Big game with historical connections

St. Paul Central Coach Scott Howell at James S. Griffin Stadium Friday, September 24
Photo by Dr. Mitchell Palmer McDonald

I missed the football game between St. Paul Johnson and St. Paul Central last Saturday. The matchup between these schools has special meaning.

Here are a few special meanings to support this viewpoint: (1) I graduated from Central, where I also spent two years on the varsity basketball team from 1981-83; (2) I’ve been a social studies teacher at Johnson since 2001; (3) It matched two of the state’s best coaches in Central’s Scott Howell (1984 Central graduate) and Richard Magembe (2004 Johnson graduate); and (4) the game was played at James S. Griffin Stadium (Central), named after a St. Paul community icon.

As I reflected on the game I missed, I started to think more about the historical connections this matchup brought to mind.

First the game.

Dwayne Givens returned an interception 48 yards for a touchdown and ran 75 yards for another. Quarterback Elijah Knox completed a 15-yard pass to JaJuan Bobmanuel for a score and another pass to J’Sean Jackson for the two-point conversion, leading Johnson to a 26-14 victory. 

Photo by Dr. Mitchell Palmer McDonald St. Paul Johnson Coach Richard Magembe at Minneapolis North High School Friday, September 2

Quarterback Cole Fee had touchdown runs of 12 and 2 yards and placekicker Simon Amnuel provided the extra-point conversions to lead Central.

Now let’s get to the historical connections. Oh, where to start!

Givens is the grandson of former St. Paul Johnson basketball great Barron Chapman. The elder Chapman teamed with Monte DeBerry, Wayne Ellis, Chris Garrett, Scott Ackerson, Darron Chapman, Scott Marx, Coy Suggs and Tony Adkins to lead the Governors to the 1983 St. Paul City Conference championship with a 16-0 record.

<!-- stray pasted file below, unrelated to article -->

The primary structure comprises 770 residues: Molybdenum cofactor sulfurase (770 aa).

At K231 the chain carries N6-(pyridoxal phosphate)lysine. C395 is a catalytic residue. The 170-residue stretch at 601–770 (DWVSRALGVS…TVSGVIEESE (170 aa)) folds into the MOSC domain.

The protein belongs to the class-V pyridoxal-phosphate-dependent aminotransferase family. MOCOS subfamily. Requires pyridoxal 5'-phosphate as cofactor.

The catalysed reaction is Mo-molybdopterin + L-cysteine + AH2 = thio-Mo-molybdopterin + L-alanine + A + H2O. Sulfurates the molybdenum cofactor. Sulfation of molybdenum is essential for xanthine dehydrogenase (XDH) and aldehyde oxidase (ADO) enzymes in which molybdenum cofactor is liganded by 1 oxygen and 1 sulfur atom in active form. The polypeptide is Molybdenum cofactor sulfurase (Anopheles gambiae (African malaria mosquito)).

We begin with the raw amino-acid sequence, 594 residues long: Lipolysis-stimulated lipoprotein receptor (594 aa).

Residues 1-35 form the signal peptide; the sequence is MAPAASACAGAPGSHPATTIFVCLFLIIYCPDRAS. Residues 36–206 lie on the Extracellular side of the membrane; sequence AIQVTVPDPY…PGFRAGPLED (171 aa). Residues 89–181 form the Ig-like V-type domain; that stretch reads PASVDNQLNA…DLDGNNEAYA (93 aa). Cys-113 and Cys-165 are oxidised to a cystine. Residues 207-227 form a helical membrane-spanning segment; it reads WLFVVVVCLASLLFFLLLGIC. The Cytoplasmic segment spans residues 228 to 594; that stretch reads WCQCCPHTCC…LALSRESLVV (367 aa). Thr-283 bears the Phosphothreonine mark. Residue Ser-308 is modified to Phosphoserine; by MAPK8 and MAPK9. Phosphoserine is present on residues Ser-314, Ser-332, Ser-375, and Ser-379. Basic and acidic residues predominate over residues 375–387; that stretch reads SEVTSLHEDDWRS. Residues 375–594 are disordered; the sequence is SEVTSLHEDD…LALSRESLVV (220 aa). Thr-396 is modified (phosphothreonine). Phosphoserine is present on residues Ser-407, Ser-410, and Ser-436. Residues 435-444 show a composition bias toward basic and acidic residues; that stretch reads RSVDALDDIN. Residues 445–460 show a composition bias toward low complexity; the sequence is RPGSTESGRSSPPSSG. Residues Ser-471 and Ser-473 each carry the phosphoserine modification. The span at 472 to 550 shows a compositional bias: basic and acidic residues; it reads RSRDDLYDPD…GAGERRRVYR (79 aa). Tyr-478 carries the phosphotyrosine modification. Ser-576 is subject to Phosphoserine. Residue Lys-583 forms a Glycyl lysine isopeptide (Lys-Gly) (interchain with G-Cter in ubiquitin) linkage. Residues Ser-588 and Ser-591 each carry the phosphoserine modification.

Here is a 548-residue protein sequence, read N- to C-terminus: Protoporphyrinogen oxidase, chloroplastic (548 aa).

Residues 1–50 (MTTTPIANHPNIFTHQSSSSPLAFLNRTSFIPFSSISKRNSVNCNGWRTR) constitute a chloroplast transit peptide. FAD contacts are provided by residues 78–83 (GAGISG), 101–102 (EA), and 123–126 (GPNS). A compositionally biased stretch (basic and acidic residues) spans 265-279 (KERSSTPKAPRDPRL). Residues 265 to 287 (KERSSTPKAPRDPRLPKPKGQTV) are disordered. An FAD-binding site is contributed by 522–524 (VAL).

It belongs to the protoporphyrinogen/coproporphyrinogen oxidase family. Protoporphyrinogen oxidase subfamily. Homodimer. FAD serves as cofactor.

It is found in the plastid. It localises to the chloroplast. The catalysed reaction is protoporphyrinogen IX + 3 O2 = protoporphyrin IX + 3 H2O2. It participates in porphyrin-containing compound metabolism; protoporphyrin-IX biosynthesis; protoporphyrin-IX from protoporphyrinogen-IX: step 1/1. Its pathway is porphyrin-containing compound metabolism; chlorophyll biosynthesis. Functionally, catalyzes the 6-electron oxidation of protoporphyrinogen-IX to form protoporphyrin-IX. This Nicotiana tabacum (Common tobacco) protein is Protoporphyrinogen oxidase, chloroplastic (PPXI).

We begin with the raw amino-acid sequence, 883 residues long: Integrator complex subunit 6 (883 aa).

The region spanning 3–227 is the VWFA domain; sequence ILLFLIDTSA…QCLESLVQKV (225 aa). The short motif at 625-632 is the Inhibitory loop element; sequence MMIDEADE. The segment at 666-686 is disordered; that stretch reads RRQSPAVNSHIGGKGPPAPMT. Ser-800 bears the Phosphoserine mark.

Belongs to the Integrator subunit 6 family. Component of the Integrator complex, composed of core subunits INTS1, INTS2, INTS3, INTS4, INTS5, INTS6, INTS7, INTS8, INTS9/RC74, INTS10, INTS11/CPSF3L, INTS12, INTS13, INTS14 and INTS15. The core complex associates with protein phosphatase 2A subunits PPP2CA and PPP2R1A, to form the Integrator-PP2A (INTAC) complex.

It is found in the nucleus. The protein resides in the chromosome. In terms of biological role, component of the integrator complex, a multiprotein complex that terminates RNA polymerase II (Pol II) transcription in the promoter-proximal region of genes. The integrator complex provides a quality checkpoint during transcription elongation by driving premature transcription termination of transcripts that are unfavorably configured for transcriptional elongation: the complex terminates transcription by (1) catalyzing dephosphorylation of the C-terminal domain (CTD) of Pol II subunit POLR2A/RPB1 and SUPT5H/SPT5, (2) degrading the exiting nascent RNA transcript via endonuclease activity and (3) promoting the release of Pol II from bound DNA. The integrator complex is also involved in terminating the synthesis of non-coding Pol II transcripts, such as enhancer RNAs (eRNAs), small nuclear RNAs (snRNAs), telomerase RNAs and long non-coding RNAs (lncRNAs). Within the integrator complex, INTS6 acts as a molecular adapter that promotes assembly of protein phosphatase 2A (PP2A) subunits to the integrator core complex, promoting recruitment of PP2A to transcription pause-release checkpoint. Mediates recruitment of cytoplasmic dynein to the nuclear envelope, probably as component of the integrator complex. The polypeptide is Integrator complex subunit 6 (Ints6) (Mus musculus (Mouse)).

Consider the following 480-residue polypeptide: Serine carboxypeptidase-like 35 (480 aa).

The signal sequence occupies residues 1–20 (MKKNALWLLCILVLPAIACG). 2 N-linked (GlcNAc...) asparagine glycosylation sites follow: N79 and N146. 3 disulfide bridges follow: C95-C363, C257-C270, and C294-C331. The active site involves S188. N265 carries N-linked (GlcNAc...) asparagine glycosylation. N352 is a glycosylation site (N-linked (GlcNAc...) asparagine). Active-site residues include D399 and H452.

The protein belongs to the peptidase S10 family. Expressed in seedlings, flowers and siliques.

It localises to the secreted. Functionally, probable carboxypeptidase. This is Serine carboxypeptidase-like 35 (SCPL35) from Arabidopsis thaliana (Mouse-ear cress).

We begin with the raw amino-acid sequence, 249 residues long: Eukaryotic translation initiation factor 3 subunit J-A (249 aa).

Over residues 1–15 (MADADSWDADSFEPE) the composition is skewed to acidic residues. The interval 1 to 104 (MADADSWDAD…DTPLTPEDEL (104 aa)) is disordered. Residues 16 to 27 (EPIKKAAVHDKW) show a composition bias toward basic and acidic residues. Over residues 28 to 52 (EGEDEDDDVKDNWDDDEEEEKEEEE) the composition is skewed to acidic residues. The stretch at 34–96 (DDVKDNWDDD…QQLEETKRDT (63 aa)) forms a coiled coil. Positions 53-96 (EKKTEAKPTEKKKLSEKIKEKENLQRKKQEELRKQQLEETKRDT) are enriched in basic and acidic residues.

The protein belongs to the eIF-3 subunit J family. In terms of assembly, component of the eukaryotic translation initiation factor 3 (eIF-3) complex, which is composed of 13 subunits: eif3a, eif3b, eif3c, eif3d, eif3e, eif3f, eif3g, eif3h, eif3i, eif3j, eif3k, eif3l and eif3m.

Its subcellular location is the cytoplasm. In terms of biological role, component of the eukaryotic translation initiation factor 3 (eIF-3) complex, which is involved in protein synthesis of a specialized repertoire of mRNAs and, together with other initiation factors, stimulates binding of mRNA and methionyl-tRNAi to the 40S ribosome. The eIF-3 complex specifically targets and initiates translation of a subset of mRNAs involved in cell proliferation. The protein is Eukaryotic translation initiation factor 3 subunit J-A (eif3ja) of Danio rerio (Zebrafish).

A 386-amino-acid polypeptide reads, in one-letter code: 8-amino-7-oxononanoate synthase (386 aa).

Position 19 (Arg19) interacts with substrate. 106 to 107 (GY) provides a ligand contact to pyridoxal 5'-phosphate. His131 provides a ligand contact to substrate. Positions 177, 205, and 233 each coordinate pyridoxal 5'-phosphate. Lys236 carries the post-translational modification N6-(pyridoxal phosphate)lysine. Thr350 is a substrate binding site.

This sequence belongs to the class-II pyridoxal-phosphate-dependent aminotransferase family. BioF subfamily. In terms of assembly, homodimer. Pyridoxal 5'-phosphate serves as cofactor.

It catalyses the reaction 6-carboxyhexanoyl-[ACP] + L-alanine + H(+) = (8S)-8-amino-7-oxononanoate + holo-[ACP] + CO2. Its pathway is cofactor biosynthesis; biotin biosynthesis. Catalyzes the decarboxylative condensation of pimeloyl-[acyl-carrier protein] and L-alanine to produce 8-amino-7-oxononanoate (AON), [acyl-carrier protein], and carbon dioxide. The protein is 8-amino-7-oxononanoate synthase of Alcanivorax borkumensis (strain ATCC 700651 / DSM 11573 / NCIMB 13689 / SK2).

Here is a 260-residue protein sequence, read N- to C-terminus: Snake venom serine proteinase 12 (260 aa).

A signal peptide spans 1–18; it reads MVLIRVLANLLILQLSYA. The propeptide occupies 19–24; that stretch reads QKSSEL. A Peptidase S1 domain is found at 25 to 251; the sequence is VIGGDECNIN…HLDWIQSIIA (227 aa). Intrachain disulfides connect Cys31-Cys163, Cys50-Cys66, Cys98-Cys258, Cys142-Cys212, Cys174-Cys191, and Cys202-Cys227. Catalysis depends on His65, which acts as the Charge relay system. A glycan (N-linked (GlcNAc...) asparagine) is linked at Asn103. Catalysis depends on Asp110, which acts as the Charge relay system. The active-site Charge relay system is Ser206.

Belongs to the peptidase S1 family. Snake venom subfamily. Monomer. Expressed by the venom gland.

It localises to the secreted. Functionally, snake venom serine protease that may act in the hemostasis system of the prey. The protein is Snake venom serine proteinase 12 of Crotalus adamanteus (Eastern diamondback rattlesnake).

James S. Griffin was not only the first Black officer in the St. Paul Police Department, he was also the first to become a sergeant, captain and deputy chief. He also refereed high school football and basketball games. Later in life, he served on the St. Paul Public Schools Board of Education.

Griffin’s grandson Chris Garrett also starred in football and earned a scholarship to play at Arizona State University as a tight end in 1984. Younger brother James Garrett actually played on the field named for his grandfather from 1987-90, helping Central capture two city championships in ’87 and ’88.

The stadium was renamed in 1988.

Howell, the head coach at Central after taking the reins following the retirement of Hall of Fame coach Floyd Smaller, has coached the Minutemen since 2000. During his two-year stint as fullback for Central during the 1982 and 1983 seasons, he earned All-Metro honors and went on to play at St. Cloud State University from 1984-87.

Magembe is in his first year at Johnson. He earned All-Conference honors as a linebacker for Johnson before, ironically, earning a scholarship to St. Cloud State University. He played there from 2004-2007.

You can see the head-bust statue of James S. Griffin in a glass case as you enter the stadium. Each Central player touches it before warming up.

I wasn’t at the game, but I definitely felt a connection.

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